In those affected by age-related memory impairment, pain can manifest in a plethora of different ways. More often than not, those who suffer from dementia struggle with emotional identification. That is, they are not aware of what they are feeling or how to express it in understandable terms.
In addition to emotional distress, pain management can be especially difficult when it arises. Pain may manifest in various forms, such as anger or combativeness; this is due to the resident’s sense of helplessness in their situation. It is difficult to imagine how terrifying and saddening this state feels to be in. When one is not able to identify and express their own needs, as much as they may wish to, anxiety and unease are not uncommon reactions.
This intense distress, coupled with the fact that some pain management methods and medications alter the mental state of healthy individuals, can further exacerbate cognitive impairment and confusion.
Thankfully, the nursing staff at our memory care unit are well trained and highly experienced with identifying pain symptoms in patients with dementia and Alzheimer’s disease. We treat pain — whether emotional, physical, or a combination of both — with minimally disruptive methods that will not sedate residents or cause them any more emotional distress.
In our general assisted living environment, most residents require little assistance with activities of daily living (ADLs). While certain individuals may require some assistance in setting up meals, they are generally able to feed themselves without much trouble.
Conversely, when working with minds affected by dementia, it is crucial for staff to remain acutely aware of meal times. Additionally, they must record and monitor how much nourishment a resident is taking in. The basic physiological processes of the body, including hunger and fullness cues, are things that the memory care resident is not always aware of.
For some residents receiving assistance with ADLs, the act of getting food into the mouth may be completely or largely intact. However, depending on the severity of the cognitive impairment, remembering to properly chew and safely swallow the food may be compromised. This is where a specially trained staff comes in, to help remind the dementia client of what they have and have not done in regard to personal hygiene, personal care, toileting, and feeding.
Throughout our memory care community, our dedicated nursing assistants and patient care technicians are skilled, trained, and patient. They have the compassion and the experience to help those who cannot help themselves. Whether a resident needs accommodation in finding their room, getting dressed, bathing, brushing their teeth, or simply drinking enough fluids, we maintain a close eye on each individual to ensure their fundamental needs are taken care of.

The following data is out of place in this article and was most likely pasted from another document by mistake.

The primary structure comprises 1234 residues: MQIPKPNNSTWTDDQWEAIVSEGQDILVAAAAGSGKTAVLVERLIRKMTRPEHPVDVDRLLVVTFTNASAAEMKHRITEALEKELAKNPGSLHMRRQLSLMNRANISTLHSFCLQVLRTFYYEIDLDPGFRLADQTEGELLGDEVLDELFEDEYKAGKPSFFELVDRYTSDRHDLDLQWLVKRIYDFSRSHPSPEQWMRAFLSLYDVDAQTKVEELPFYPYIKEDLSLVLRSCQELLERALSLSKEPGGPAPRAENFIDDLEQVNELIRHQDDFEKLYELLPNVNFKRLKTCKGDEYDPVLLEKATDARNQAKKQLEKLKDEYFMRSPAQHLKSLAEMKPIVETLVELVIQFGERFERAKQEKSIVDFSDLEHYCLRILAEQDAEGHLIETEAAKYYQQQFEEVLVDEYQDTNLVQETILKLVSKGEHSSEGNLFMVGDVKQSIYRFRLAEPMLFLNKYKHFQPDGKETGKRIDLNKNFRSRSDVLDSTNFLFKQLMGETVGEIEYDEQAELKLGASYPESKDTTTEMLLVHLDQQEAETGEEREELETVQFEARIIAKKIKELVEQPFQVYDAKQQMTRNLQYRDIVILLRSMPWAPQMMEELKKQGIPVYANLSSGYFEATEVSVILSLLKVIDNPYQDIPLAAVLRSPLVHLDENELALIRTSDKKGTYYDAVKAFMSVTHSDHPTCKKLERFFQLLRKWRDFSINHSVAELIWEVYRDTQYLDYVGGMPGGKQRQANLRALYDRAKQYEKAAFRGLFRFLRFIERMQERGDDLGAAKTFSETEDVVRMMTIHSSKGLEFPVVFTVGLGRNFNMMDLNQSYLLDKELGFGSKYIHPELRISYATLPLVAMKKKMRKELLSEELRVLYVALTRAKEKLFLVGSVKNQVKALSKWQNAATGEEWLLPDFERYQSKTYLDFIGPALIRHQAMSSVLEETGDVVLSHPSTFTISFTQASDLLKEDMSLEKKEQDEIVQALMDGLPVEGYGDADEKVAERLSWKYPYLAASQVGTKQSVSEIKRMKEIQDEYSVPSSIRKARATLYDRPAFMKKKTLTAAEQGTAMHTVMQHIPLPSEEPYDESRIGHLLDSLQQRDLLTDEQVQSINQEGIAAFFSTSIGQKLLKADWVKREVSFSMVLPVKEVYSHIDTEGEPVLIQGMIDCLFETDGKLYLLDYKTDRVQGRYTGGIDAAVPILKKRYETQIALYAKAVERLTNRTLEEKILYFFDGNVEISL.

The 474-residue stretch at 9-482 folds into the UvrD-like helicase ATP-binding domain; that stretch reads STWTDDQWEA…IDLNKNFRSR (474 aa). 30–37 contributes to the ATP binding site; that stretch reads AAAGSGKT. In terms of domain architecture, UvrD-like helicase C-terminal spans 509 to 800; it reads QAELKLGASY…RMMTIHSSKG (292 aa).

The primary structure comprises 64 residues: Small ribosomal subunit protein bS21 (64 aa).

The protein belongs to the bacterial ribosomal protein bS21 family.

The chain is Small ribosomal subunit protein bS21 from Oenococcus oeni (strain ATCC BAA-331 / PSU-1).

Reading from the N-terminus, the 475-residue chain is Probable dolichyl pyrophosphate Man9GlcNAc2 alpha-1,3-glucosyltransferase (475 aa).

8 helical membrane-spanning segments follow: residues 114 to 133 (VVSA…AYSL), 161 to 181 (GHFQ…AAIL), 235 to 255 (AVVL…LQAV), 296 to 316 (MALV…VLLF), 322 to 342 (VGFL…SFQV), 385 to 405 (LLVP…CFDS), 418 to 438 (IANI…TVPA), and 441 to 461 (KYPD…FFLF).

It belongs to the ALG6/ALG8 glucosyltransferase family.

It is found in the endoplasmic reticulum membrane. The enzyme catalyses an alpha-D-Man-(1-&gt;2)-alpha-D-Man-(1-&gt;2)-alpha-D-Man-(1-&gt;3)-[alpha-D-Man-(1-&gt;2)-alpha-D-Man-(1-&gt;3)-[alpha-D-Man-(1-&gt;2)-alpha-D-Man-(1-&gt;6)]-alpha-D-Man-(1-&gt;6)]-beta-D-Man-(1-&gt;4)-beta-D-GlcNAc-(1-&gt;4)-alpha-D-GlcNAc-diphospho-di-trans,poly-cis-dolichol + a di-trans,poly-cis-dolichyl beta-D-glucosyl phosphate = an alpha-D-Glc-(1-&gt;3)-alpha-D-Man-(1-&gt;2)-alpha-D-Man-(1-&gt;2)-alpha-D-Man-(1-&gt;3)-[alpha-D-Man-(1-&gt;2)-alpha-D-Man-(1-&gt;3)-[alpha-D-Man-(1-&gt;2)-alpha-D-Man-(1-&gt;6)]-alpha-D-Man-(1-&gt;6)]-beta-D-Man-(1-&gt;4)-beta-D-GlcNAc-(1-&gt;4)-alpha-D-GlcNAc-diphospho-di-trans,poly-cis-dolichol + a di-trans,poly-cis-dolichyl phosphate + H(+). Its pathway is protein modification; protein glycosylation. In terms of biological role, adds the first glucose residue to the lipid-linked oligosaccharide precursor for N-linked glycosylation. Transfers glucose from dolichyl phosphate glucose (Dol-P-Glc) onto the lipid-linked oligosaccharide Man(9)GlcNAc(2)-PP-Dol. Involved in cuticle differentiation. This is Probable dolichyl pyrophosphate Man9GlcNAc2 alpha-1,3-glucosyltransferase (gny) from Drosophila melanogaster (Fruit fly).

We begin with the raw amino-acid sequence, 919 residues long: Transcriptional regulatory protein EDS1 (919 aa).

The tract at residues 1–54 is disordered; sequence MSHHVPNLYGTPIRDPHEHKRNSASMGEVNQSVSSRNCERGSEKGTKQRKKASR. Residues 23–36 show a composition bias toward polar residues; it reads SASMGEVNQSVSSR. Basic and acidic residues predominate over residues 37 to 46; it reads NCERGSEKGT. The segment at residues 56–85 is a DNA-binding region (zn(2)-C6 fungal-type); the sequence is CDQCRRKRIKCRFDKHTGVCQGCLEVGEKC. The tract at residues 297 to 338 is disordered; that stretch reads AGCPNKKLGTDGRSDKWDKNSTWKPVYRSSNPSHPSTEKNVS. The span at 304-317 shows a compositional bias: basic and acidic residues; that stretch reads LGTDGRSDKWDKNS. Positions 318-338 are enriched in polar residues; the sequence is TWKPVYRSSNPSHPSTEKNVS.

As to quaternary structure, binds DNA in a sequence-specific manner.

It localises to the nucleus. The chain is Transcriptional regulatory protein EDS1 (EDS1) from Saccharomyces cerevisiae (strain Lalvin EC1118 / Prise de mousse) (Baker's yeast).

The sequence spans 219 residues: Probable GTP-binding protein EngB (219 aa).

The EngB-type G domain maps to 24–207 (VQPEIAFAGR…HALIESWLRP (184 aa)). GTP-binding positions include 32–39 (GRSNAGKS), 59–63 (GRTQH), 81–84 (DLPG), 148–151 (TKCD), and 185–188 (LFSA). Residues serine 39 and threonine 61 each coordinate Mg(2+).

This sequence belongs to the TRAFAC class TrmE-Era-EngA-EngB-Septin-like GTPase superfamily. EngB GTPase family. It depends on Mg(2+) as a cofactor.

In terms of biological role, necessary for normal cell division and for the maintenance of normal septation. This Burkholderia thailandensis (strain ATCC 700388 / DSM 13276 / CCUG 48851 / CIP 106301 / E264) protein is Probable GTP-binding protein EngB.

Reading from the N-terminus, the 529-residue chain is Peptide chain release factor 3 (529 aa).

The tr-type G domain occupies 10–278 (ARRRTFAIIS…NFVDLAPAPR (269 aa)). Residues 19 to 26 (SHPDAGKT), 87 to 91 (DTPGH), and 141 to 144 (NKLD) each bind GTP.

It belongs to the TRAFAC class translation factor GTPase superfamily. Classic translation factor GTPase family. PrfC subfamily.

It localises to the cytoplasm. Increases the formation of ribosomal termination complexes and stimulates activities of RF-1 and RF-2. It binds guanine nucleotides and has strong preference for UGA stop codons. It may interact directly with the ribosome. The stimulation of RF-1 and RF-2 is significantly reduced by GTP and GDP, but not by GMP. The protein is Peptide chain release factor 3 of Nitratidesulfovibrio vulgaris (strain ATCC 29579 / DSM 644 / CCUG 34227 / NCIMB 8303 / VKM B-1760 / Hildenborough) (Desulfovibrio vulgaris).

When your loved one suffers from dementia, Alzheimer’s, or age-related neurocognitive decline, you need someone that you can count on to provide quality care, day in and day out. At Heritage Assisted Living, we are proud to provide that in our world-class memory care facility. Please contact us as soon as you can to schedule a tour, get more information about our program, or just to talk to a professional who understands what you’re enduring.
When someone you love is struggling with a neurocognitive impairment like dementia or Alzheimer’s, every day can feel like an uphill battle. But despite the challenges, there can also be a great deal of rewards associated with learning how to care for your loved one.
Exhaustion, fatigue, and overwhelming emotions are not uncommon sensations to experience when caring for an individual affected by dementia. You may also feel lonely, isolated, or too busy to maintain other important relationships because so much of your time is devoted to caretaking. On top of all this, the expenses and work interruptions caused by looking after someone’s cognitive health can create an enormous financial strain.
As difficult as giving memory care to a loved one or patient may be, you may be pleasantly surprised to see that your bond is actually growing throughout the experience. In addition, you’ll refine abilities in solving problems, finding uncommon solutions, and practicing considerable patience with others. If there is one gift that can come out of the tragedy of cognitive disease, perhaps it is the compassion one develops in order to keep fighting — and loving — another day.
As much as you may feel obligated to take care of your loved one, try to remember that you too deserve the time to receive support, assistance, and respite. In order to facilitate this, consider setting aside a bit of time every day to do something for yourself and your own wellbeing, whether it is attending a support group of others going through similar difficulties, taking a long walk out in nature, hitting the gym, or reading a favorite book.
You’ll need to look to the future eventually, as much as you may not want to. The best way to prepare yourself for the difficult, upcoming stages of mental decline is by finding a memory care facility as soon as possible and making decisions about how caretaking will proceed as the illness progresses.
Lastly, learn how to communicate with your loved one struggling with dementia or Alzheimer’s. They may not always speak to you in ways that you understand, but try to avoid verbiage that comes across as patronizing, impatient, or offended at their inability to remember certain words and phrases. Communication with a mind undergoing cognitive decline is not always easy, but it is possible, and so long as you use simpler language and practice excellent listening skills, you may be surprised at how much you and your loved one are able to discuss.
About Memory Care